Parenting 101: The Secret

Parenting 101, Calgary

Every day I meet parents in search of strategies to help them manage their child’s behaviours. When I ask some more questions, I find that most of them have read countless parenting books, have surfed the web for answers and even watched the “Nanny 911” type shows in an effort to find some advice, of any kind, on how to be a better parent. By the time I meet these parents, they are desperate and they all say the same thing: “I have tried everything, and nothing works.” They’ve tried time outs, taking privileges away, groundings, spankings, reinforcing good behaviours, allowance, contracts, bribes, and anything else they can think of. Many parents have even shared that, after awhile, their child began requesting punishments. You know things aren’t working when a child puts him or herself into time-out.

There are thousands of books on parenting and yet many parents feel unsuccessful. Parents come to me at their wits end, having tried everything and frequently disappointed in the results. What happened to the days gone by, when children did what they were told, and were punished swiftly when they strayed? The days, when the type of disrespectful behaviour that seems to be commonplace today would never have been tolerated. While the parents are right in thinking their strategies don’t work, they’re wrong about the reason why. It’s not that their parents were better at discipline; it’s that there was a strong foundation between parent and child with or without the discipline.

The secret is simple: If you focus on building a solid relationship with your child, everything else will fall into place. No parenting strategy, no matter how good, will work otherwise. Reinforcement is problematic because it causes parents to find “bigger and better” rewards (which quickly turn into bribes) which inevitably fail to be enough. Reinforcements are also contingent on good behaviours so we end up sending messages to our children like: “My parents only love me when I am good.” Since no one is perfect, it is impossible for your child to be “good” 100% of the time, thereby making it impossible to feel unconditionally loved.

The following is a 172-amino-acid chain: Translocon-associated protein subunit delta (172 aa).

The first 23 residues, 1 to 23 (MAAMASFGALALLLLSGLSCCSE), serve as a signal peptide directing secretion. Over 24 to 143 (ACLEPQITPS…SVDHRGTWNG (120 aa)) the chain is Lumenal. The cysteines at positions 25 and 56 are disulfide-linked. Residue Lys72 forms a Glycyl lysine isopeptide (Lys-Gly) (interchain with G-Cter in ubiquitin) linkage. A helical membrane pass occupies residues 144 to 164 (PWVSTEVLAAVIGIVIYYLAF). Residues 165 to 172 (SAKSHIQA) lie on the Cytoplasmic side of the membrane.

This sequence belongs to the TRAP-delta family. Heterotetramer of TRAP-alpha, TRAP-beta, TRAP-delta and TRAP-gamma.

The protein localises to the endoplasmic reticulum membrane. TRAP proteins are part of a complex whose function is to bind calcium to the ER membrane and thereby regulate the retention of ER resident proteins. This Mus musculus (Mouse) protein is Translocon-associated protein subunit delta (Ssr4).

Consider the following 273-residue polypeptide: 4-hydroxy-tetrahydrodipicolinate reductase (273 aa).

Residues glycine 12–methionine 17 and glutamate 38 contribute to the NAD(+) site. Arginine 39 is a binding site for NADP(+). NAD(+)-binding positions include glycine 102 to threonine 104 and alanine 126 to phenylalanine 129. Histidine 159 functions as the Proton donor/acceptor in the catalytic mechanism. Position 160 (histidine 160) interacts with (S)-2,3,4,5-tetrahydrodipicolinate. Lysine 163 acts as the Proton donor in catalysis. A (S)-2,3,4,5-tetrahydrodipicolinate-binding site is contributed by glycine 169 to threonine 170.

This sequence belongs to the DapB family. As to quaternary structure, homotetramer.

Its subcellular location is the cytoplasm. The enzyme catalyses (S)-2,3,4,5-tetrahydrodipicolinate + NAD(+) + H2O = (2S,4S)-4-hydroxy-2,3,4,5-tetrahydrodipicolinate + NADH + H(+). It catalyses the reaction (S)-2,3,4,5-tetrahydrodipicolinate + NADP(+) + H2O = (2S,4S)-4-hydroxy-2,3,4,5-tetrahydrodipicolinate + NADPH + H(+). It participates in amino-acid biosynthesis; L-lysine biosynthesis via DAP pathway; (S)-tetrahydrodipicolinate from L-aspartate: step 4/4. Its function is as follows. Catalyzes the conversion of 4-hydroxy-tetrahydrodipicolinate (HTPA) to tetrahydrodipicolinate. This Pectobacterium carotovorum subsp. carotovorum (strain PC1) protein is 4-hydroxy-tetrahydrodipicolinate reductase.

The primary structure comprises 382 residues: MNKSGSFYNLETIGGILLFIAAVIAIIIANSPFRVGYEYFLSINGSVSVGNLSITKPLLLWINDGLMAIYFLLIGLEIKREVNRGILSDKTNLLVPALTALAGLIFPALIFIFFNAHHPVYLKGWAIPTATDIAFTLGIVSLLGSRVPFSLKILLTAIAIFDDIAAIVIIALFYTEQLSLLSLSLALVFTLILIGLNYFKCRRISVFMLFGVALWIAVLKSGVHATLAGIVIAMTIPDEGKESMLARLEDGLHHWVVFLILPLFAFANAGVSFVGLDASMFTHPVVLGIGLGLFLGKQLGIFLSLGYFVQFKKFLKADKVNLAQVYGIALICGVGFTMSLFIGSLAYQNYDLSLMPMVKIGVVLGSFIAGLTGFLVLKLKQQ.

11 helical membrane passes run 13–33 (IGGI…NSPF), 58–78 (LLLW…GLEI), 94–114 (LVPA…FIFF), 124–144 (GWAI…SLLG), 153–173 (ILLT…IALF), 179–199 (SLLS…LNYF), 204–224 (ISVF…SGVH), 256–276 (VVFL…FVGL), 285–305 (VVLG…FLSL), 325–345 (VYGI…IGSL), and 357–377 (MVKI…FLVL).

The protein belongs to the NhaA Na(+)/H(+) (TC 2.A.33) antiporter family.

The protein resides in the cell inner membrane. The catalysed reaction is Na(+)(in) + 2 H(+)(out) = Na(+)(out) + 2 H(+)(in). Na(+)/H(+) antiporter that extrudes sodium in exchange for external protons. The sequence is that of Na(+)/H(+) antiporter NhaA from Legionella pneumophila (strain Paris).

Punishment is problematic because research and experience have demonstrated time and time again that it just doesn’t work. It might suppress behaviour in the moment, but over time it does not eliminate behaviours at all. Furthermore, punishment tends to increase the void between parent and child, which is impeding our ability to parent effectively in the first place. Unfortunately, punishment is the strategy we tend to revert to. Over time, the response we get: “I don’t care. Go ahead, take my cell phone away,” which typically make parents “lose their minds.”

Building a positive relationship with your child is crucial. Unfortunately, our lives cause us to inadvertently create a void between ourselves and our children. They are in daycare at younger ages, are at school all day, then have soccer/dance/piano/karate/swimming/gymnastics/football/hockey practice in the evenings and sleepovers on the weekend. Both parents are working and come home exhausted; dinner time is rushed, or nonexistent. Where do we ever have a chance to breathe, let alone spend the time that is needed to nurture our relationship with our child?

The Parenting 101 series will outline the basics you need to know to help nurture your relationship with your child and will provide a better understanding of how you can foster positive behaviours in your children. Be warned: it takes a conscious effort and commitment on your part as a parent, but the returns it will provide are immeasurable if you stick with it. To help you get started: greet your child warmly every time you have been away from them for any length of time. In the morning when they wake up, after work, whenever. Get down to their level, look them in their eyes, smile, give them a hug, and try to get the same response back from them. Baby steps like these will make momentous strides towards a fulfilling, positive relationship with your child.